PostgreSQL (pg) snippets#

dbfiddle online dbms REPL#

date sample dbfiddle hall of fame another example

Change 'sa' password#

Login into psql and set your password

$ psql -U postgres
db> ALTER USER postgres with password 'your-pass';

Authentication methods details:

  • trust - anyone who can connect to the server is authorized to access the database

  • peer - use client's operating system user name as database user name to access it.

  • md5 - password-base authentication

for further reference check here


If you connect over localhost ( you shouldn't experience that particular issue. I wouldn't muck much with the pg_hba.conf but instead I would adjust your connection string:

psql -U someuser -h database


You can use the following command while in a psql session to show where your config files are being read (assuming you can launch psql). This is just a troubleshooting step that can help some people:

select * from pg_settings where setting~'pgsql';

Run batch file with psql command without password#

psql --host=localhost --dbname=<dbname> --port=<Port Number>
     --username=<dbuser> --file=C:\PSQL_Script.txt --output=C:\PSQL_Output.txt

On Windows machines look for the file in:

  %APPDATA% typically resolves to: C:\Documents and Settings\My_Windows_User_Name\Application Data\.

Just go [W]R -> then paste the 1st line in

Some additional readings:

Configuring pg_hba.conf file Authentication methods: trust, peer, ident, etc.



select *
from the_table
where the_column::date between date '2015-05-20' and date '2015-06-20'
  and the_column::time between time '08:00::' and '16:00:00'

The expression the_column::date is called a cast and will convert the timestamp to a date removing the time information. the_column::time extracts the time part of the timestamp column.

The between operator will include the boundaries (e.g. rows with a time precisely at 16:00:00). If you don't want that you will need to change the between condition to a corresponding > and < condition.

select Date range#

          .where('created_at', '>=', '2009-01-01T00:00:00Z')
          .where('created_at', '<', new Date())

select Date range + 1#

select col1, col2, ...
from table1 
where date_col in (select distinct date_col 
                      from table2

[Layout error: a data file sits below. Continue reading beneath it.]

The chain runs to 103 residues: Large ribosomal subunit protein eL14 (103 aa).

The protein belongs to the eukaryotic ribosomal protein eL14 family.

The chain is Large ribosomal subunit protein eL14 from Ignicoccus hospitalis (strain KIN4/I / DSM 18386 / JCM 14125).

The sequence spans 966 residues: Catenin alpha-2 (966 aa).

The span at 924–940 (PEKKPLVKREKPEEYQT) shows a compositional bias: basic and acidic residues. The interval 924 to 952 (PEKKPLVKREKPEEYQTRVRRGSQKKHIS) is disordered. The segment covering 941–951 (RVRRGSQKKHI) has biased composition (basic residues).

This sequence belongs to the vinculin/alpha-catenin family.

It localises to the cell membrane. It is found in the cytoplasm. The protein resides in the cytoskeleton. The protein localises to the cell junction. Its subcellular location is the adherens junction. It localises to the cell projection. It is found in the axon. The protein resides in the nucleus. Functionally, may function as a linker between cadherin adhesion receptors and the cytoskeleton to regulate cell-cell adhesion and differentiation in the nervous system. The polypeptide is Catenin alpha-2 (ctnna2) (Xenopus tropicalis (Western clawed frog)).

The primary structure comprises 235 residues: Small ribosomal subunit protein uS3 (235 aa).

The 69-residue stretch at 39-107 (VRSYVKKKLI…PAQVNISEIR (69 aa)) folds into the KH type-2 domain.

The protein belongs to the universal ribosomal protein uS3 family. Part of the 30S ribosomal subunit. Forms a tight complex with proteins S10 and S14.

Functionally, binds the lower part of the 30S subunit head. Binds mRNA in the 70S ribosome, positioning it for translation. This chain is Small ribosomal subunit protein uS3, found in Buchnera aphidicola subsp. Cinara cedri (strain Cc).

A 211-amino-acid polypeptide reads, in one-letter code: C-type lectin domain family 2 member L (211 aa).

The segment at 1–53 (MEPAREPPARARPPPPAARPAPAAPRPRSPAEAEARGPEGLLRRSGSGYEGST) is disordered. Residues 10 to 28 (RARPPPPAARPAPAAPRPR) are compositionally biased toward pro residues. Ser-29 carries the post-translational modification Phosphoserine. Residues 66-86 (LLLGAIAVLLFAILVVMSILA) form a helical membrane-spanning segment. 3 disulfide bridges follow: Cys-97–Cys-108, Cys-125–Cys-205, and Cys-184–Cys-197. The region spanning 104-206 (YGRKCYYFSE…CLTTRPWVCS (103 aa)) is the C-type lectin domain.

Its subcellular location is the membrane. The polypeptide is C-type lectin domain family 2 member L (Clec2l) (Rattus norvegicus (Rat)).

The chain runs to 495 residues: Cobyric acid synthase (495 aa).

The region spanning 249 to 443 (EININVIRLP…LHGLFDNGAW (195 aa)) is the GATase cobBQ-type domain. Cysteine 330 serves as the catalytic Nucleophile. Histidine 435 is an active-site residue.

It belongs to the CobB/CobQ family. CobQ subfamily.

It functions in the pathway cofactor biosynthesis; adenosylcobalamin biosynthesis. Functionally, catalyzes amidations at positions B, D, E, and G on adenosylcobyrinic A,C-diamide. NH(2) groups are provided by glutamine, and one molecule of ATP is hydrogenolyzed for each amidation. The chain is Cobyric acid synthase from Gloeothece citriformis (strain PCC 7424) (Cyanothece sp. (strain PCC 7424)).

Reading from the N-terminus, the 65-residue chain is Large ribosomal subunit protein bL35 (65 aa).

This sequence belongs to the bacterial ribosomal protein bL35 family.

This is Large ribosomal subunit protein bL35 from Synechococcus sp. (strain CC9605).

union all
                      select distinct (date_col - '1 day'::interval)
                      from table2
                      union all
                      select distinct (date_col + '1 day'::interval)
                      from table2
This has quite good peformance because the subquery only be calculated one time and will be cache for comparing

#### another example of sql
SELECT t1.CustomerNum, t1.OrderNum As LastOrderNum, t1.LastOrderDate
  FROM table1 As t1
 WHERE t1.OrderDate = (SELECT MAX(t2.OrderDate)
                         FROM table1 t2
                        WHERE t1.CustomerNum = t2.CustomerNum
                          AND t2.OrderDate BETWEEN date1 AND date2)
   AND t1.OrderDate BETWEEN date1 AND date2

## heading

### sub-heading

####make data
-- generate some data
DROP TABLE tmp.orders;
CREATE TABLE tmp.orders
    , odate DATE NOT NULL
    , payload VARCHAR
ALTER TABLE tmp.orders ADD PRIMARY KEY (id,odate);

INSERT INTO tmp.orders(id,odate,payload) VALUES
  (1, '2011-10-04' , 'one' )
, (1, '2011-10-24' , 'two' )
, (1, '2011-10-25' , 'three' )
, (1, '2011-10-26' , 'four' )
, (2, '2011-10-23' , 'five' )
, (2, '2011-10-24' , 'six' )

-- CTE to the rescue ...
WITH sel AS (
    SELECT * FROM tmp.orders
    WHERE odate BETWEEN '2011-10-23' AND '2011-10-24'
SELECT * FROM sel s0
    SELECT * FROM sel sx
    WHERE =
    AND sx.odate > s0.odate


NOTICE:  ALTER TABLE / ADD PRIMARY KEY will create implicit index "orders_pkey" for table "orders"
 id |   odate    | payload 
  1 | 2011-10-24 | two
  2 | 2011-10-24 | six
(2 rows)

A variation on same

SELECT Customer.Num, (
    SELECT OrderNum FROM Orders WHERE CustomerNum = Customer.Num AND OrderDate BETWEEN :start AND :end ORDER BY OrderNum DESC LIMIT 1
) AS LastOrderNum
FROM Customer